By Marion Ali
Jack Charles’ three containers of imported Guyanese rice, which the Courts ruled had to leave Belize, are on their way back to Guyana.
The re-exportation is barely within the Wednesday deadline granted by the Supreme Court for the grain to leave, or consequently be taken over by the Customs and Excise Department for destruction or distribution.
Charles, the importer, informed the Reporter on Wednesday night, that the rice left Belize on Tuesday for Guyana. He had to complete filing requisite documentation to have the product shipped back to Guyana. Charles had to send the rice all the way across the Caribbean and back to the South American country because he could not find a buyer within the two-week span that the court gave him to get it out of Belize.
But getting the rice out of Belize was half of the businessman’s worry; the other half is now having to find just under $40,000 to pay for the freight and storage at the Big Creek port, where the rice remained from the day it landed in Belize.
Charles had imported the rice the week before Christmas with the intent to retail it, but instead landed in a legal tug-o-war with the Customs and Excise Department and the Belize Agricultural Health Authority (BAHA). The Supreme Court had ruled that Charles did not follow proper procedure by applying for the mandatory sanitary and phyto-sanitary permits to import the rice.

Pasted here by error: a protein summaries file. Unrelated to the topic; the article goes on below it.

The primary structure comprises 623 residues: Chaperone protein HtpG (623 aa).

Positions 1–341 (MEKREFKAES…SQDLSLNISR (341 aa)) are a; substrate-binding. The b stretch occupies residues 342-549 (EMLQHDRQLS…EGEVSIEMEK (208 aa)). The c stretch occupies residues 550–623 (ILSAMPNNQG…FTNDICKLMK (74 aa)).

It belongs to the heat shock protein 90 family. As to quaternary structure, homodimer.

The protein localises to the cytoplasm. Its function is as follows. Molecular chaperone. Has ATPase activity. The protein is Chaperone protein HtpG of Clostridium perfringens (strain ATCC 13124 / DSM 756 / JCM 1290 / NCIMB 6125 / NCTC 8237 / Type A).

Earlier this month, Deputy Prime Minister, Gaspar Vega visited Guyana and settled with his counterparts there on a bilateral trade agreement over the importation of rice. That agreement allows for Guyanese rice to be imported into Belize, but only when the local supply does not meet the demand.
This agreement restricts Charles, who had placed an order for seven additional containers of rice from Guyana. He has since put a hold on that order.